Sunday,15 July, 2018
Current issue | Issue 1367, (2 - 8 November 2017)
Sunday,15 July, 2018
Issue 1367, (2 - 8 November 2017)

Ahram Weekly

A cultured Upper Egypt

The head of the Cultural Development Fund Ahmed Awad spoke to Nevine El-Aref about the newly launched Southern Valley initiative

A cultured Upper Egypt
A cultured Upper Egypt

Egypt is rich with its cultural diversity and the government has always believed strongly in the importance of culture as soft power in development. Culture could create a rich and strong tapestry for spreading liberal thoughts, fighting racism, terrorism and radical ideas as well as being an engine for sustainable development for individuals, communities and countries.” 

Thus Ahmed Awad, the head of the Culture Development Fund (CDF). Speaking to Al-Ahram Weekly, he said this could be achieved through the newly launched initiative by the Ministry of Culture to develop the culture scene in Upper Egypt and the country’s border cities.

“The initiative’s key idea is employing Egypt’s vivid cultural diversity to support social dialogue,” Awad said, adding that artistic expression can help form a sense of identity and self-esteem, particularly for young people looking to the future.

The initiative has already started on a budget of LE200,000. It will initially focus on training women in traditional handicrafts as well as choir singing, drama, poetry and drawing in 36 village communities.

“This initiative is a dream come true,” Awad pointed out, adding that it will no doubt contribute to cultural justice, one of the main goals.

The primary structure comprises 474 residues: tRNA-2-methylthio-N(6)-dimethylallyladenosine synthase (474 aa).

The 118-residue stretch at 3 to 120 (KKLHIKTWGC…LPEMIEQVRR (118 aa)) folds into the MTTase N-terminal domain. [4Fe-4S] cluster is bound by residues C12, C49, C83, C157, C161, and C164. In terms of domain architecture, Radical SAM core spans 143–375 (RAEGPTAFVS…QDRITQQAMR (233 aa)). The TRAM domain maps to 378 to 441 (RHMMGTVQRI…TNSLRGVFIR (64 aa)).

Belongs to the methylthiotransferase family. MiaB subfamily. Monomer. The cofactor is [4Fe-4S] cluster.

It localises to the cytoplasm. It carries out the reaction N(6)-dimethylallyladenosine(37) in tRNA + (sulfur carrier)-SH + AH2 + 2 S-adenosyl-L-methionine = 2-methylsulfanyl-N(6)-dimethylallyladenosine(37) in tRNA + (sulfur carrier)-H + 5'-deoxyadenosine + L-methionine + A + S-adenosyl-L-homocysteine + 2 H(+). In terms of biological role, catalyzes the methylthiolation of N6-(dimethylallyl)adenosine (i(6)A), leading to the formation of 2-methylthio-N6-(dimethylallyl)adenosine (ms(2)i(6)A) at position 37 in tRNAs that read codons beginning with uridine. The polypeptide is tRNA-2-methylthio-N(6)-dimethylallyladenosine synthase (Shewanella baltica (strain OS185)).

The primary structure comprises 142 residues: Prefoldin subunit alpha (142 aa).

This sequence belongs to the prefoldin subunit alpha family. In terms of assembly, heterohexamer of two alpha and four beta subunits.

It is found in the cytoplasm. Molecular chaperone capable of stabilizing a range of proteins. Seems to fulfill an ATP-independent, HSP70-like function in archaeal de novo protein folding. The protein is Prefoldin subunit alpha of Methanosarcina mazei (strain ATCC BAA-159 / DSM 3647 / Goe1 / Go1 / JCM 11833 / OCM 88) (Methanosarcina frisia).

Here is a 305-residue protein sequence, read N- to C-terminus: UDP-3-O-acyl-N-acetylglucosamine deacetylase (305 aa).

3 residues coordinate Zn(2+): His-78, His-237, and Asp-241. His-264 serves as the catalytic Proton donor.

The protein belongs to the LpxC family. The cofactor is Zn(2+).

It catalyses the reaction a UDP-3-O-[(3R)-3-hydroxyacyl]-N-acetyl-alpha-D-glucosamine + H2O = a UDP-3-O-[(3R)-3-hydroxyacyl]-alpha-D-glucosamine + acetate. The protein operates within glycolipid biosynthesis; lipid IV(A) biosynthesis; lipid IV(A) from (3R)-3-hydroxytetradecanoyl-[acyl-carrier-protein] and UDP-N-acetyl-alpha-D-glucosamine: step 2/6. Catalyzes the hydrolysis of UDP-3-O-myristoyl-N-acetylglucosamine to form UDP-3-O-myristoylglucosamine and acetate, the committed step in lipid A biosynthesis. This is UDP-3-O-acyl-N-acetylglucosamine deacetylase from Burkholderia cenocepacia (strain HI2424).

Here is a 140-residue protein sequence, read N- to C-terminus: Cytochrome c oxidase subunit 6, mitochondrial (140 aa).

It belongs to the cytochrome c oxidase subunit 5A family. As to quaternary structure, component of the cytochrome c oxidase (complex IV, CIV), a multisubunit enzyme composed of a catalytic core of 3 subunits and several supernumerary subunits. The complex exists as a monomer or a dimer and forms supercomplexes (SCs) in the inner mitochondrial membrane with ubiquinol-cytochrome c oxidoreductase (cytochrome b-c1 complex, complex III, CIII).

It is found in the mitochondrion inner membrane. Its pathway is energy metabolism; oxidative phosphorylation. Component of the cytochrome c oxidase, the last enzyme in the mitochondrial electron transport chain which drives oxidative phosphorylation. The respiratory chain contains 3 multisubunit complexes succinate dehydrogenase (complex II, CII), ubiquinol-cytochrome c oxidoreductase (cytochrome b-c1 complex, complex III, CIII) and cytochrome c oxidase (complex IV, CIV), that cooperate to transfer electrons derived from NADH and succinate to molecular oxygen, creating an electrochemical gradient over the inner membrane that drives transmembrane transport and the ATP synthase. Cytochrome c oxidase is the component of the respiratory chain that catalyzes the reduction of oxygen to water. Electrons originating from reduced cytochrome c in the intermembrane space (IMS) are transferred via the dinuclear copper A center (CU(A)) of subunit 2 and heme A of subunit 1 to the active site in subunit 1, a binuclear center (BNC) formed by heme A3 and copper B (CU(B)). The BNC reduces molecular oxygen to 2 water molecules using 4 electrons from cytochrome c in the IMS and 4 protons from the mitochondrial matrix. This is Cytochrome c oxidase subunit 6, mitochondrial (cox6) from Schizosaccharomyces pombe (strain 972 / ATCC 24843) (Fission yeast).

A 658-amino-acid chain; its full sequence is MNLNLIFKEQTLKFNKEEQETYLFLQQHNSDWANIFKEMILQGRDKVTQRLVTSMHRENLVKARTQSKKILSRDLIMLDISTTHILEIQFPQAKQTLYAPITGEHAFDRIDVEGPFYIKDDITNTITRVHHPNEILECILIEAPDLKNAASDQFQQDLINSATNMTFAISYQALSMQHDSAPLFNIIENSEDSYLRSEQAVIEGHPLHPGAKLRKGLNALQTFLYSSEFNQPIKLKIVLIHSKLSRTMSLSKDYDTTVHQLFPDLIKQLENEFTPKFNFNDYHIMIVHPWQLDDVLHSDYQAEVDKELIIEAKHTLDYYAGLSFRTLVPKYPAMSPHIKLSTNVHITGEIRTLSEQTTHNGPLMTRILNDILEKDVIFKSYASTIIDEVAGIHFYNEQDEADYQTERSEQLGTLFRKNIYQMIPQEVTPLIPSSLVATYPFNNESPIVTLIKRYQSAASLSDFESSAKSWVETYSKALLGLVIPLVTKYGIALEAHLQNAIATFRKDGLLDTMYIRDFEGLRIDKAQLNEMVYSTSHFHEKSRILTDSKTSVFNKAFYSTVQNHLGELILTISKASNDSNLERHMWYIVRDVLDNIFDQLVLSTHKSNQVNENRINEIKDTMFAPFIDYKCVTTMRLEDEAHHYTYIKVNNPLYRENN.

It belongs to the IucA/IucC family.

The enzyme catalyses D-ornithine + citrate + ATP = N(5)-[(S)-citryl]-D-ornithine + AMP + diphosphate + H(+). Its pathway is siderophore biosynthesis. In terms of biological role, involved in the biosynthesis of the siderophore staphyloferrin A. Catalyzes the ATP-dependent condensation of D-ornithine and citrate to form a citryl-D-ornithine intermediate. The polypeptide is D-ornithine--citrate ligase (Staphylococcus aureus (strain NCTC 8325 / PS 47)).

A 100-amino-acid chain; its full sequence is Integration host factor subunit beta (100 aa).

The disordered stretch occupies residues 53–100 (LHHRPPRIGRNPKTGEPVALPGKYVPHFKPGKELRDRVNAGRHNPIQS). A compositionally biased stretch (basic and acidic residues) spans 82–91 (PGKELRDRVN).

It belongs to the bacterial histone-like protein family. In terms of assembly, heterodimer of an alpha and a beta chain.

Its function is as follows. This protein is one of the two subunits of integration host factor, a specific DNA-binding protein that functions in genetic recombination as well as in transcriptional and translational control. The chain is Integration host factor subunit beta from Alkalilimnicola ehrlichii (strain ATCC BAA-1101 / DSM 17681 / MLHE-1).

“We also dream of breaking down Cairo and Alexandria’s centrality and presenting all kinds of arts in all the Upper Egypt governorates,” he went on. “It is possible to change society’s perception of Upper Egypt and discover its talents and creative energies” by providing cultural services there.

Luxor will host the third round of the Arabic Calligraphy Biennale with workshops on art, calligraphy metal work and jewellery.

“This biennale is but the first item on the CDF’s agenda,” Awad asserted, explaining how the main programme of the National Film Festival is not being screened in Cairo but in Luxor, Minya, Sohag, Mansoura and Alexandria. 

Minya is the second location, where 11 villages are targeted. In collaboration with the Minya governorate and university, the National Council for Women and the Youth Ministry, an eight-day training programme is to be organised to teach 75 women in Minya traditional handicrafts in a bid to help them earn some extra money as well as preserve these crafts for the future. An exhibition to sell the goods will be organised. 

Over the last three days, a CDF team visited Delga, Deir Abu Hens and Al-Karam villages in Minya where a series of cultural services were provided including musical performances, drawings, handicraft and art workshops for children, youth and adults.

“In a primary school there children in the fifth grade do not know what drawings and colouring are,” Awad exclaimed, saying that they only found out about them when the CDF team offered them colouring books and pencils.

“I feel guilty and responsible for those children but they’ve encouraged me to continue what I started.” He feels that the Minya programme has achieved its goals as 41,000 people have attended the daily performances and concerts held or participated in cultural activities.

Sohag governorate is to follow with musical performances by renowned musician Hani Shenouda and the famous harpist Manal Mohi Al-Din together with a handicrafts training programme. The CDF has also allocated a budget to developing border city libraries — for now.

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